Time’s Ripe for Offshore Wind Projects

World Resources Institute Finds Offshore Wind Projects Offer Reduced Emissions and Higher Returns

At a time when the globe is turning to renewable energy to mitigate climate change and address increasing power demand, offshore wind energy projects can be a gamechanger. A report by the High-Level Panel for a Sustainable Ocean Economy, World Resources Institute, stated that offshore wind energy projects offer the right balance by cutting down emissions as well as providing higher returns over time.

The report takes into account how much it would cost to increase production of offshore wind energy to meet the energy generation potential and estimates the benefits to society from reductions in greenhouse gases and water usage.

The report stated that for every $1 invested in scaling up global offshore wind production a benefit estimated at $2–$17 will be generated depending on the cost of offshore energy production and transmission and the types of generation that would be displaced. The value of the return on investment (ROI) will increase as the costs for offshore wind energy generation fall because of improvement in technologies and actions to reduce integration costs. The benefit-cost ratio estimated for scaling up of global offshore wind production ranges from 2:1 to 17:1.

To assess the impact of an increase in offshore wind installations on greenhouse gases the authors of the report considered a scenario where offshore wind displaced the entire current generation mix. In such an eventuality, emissions would reduce by 0 .3 to 1 .61 gigatons of carbon dioxide per year in 2050.

In the report, levelized cost of electricity (LCOE) has been considered to estimate the cost of additional offshore wind energy generation. It was mentioned that the LCOE for offshore wind power has declined since 2010 due to increased capacity from new installations (the ratio between realized energy output and theoretical maximum output), declining operational and maintenance costs due to improved turbine design (as they are made more robust for the offshore environment), improved capacity factors (linked to an increase in turbine size and hub height) and reduced transmission costs.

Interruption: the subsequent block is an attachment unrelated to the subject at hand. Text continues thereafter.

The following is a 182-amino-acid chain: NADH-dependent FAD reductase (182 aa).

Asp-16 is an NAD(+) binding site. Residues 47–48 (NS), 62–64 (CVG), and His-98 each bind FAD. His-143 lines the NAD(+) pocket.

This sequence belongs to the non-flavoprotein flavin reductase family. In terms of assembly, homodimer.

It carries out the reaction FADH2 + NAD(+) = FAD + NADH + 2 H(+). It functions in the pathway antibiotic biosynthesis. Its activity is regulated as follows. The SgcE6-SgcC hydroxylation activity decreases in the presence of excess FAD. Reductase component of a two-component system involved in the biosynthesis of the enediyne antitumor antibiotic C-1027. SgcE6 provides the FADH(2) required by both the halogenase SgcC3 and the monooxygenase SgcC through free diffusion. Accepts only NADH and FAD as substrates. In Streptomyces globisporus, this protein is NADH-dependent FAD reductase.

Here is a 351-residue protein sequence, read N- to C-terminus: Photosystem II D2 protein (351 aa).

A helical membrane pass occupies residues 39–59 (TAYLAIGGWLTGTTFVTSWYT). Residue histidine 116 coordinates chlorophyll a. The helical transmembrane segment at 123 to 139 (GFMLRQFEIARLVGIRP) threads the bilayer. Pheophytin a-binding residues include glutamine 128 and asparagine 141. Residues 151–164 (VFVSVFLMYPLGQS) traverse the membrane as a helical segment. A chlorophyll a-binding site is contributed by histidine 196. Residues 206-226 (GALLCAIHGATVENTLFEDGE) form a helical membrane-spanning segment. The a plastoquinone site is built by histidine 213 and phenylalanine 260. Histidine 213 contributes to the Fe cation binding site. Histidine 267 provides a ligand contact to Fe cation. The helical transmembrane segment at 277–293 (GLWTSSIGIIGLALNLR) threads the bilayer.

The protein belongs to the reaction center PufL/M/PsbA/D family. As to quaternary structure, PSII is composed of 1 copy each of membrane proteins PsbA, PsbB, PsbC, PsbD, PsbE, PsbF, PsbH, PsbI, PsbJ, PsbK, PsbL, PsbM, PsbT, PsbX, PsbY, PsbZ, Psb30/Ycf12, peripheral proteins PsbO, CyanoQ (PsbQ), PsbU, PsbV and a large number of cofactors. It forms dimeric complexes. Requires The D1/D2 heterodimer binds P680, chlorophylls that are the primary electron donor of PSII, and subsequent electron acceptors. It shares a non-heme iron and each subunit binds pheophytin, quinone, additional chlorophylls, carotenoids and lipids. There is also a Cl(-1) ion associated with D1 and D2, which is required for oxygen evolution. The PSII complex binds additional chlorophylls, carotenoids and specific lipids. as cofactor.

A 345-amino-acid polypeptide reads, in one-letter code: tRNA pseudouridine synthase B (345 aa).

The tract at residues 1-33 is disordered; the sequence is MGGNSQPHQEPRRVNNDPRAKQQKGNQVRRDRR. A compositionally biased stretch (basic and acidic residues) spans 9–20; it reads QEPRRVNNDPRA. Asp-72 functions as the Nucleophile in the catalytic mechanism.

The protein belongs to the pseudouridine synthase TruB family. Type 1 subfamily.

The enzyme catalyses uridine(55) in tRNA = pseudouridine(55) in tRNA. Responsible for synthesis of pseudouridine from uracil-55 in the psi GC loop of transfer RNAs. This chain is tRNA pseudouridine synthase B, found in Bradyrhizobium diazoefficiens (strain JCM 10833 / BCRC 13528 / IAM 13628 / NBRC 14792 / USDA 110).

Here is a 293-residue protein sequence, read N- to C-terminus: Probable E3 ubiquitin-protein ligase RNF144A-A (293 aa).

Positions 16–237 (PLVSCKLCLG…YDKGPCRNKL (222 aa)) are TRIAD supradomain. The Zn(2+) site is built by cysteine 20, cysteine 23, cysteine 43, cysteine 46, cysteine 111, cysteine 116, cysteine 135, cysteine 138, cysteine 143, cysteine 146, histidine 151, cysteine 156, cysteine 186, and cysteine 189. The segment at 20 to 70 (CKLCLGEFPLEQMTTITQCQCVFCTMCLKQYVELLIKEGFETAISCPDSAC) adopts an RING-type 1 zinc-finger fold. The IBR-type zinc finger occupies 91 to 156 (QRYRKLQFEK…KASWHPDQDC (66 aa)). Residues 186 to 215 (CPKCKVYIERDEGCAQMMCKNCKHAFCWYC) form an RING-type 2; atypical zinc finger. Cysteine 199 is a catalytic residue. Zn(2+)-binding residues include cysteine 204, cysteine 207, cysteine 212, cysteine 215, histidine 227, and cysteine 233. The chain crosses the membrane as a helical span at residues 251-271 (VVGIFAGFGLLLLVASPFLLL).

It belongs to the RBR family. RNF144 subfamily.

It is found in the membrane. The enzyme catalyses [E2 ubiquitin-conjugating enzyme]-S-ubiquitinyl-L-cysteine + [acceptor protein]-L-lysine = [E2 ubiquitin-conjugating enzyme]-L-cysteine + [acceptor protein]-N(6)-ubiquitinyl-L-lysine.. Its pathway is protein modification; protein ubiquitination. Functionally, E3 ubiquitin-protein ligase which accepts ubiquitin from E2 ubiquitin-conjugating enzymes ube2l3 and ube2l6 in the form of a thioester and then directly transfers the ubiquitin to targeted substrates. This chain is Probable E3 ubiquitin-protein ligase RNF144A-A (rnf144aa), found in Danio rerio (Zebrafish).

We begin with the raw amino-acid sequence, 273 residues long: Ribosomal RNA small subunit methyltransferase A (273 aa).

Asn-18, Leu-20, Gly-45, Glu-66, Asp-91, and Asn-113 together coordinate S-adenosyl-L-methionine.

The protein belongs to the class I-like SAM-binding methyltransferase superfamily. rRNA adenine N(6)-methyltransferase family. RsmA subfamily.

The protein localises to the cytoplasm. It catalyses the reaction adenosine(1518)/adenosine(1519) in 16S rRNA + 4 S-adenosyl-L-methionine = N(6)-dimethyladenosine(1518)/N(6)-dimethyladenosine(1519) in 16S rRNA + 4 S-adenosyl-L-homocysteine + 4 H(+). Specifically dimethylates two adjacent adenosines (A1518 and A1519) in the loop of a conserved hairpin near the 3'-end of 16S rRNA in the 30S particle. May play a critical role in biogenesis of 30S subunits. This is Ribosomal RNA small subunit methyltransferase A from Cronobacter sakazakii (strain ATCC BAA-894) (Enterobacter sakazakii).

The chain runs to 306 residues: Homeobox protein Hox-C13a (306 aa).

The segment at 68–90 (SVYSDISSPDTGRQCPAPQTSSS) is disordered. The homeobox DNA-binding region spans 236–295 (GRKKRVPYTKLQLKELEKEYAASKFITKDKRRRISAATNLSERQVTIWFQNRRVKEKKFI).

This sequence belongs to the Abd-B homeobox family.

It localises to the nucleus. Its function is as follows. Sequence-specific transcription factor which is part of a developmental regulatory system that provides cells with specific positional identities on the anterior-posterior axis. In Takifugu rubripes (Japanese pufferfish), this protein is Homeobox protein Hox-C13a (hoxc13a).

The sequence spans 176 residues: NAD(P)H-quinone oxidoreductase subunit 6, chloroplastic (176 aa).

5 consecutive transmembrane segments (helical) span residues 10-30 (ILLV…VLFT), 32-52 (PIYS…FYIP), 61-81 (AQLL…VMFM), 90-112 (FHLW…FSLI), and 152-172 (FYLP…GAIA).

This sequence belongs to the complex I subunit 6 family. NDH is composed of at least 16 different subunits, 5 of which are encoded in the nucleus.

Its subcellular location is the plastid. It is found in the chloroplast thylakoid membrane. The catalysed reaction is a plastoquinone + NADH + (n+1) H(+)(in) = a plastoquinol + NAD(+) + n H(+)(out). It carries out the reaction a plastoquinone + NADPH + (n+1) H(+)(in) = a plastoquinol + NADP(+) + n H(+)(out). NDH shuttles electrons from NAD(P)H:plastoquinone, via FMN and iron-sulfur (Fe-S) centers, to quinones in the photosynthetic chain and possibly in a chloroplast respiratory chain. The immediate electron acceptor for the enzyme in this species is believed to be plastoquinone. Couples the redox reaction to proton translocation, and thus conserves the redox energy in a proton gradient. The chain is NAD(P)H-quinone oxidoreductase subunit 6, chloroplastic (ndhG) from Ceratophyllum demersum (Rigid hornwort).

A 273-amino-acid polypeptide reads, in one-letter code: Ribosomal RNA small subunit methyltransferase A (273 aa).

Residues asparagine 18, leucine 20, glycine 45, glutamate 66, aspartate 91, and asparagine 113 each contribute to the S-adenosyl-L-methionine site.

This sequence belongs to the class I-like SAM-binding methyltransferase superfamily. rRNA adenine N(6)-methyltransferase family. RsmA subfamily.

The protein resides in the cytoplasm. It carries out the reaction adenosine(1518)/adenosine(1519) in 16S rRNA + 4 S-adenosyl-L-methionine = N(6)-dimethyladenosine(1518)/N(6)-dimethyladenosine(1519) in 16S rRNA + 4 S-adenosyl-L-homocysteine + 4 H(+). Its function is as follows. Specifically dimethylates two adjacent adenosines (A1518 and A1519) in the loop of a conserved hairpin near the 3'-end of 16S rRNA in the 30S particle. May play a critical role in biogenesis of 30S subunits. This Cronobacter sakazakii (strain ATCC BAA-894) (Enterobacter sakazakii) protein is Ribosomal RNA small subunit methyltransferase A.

The global weighted-average LCOE of offshore wind projects commissioned in 2018 was estimated at $127–$140 per megawatt-hour (MWh) based on the standard cost of capital representing full market risk (7% for developing countries and 7.5% – 8% for developed countries). Improved financing terms could reduce the LCOE of offshore wind, per the report.

Declining recent strike prices of offshore wind projects provide strong market signals of future cost reductions, indicating increased confidence from investors and setting the stage for low-cost financing opportunities for upcoming projects.

The time is ripe for India to tap into its offshore wind potential. Recently, the Government identified eight zones each off the coast of Gujarat and Tamil Nadu as potential offshore wind energy zones. based on mesoscale mapping, it is estimated that, approximately 36 GW offshore wind power potential exists off the coast of Gujarat and 31 GW offshore wind power potential exists off the coast of Tamil Nadu. Offshore wind power requires an offshore grid as well as expanding the onshore transmission grid; work needs to begin soon.

Other than promised higher returns, offshore wind projects also have a positive impact on human health due to very low CO2 emissions and negligible emissions of mercury, nitrogen dioxide and Sulphur dioxide, as well as its zero generation of solid or liquid waste. The report estimated that total avoided damage costs (or discounted health benefits) from transitioning to offshore renewable energy will be $0.15 – $4.4 trillion over 30 years (2020–50).

The report also estimated the benefits (discounted) of achieving offshore energy transformation through water savings alone to be $1.3 billion to $1.4 trillion over 2020–50, due to negligible utilization of water for cooling and cleaning purposes.

For a price-sensitive country like India with huge population where obtaining large tracts for land for onshore projects are a bother, offshore wind can be the gamechanger in attaining target of 450 GW renewable energy capacity by 2030.

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Saumy Prateek

Saumy Prateek

Saumy has been a writer with Reuters, Mercom India and Rystad Energy.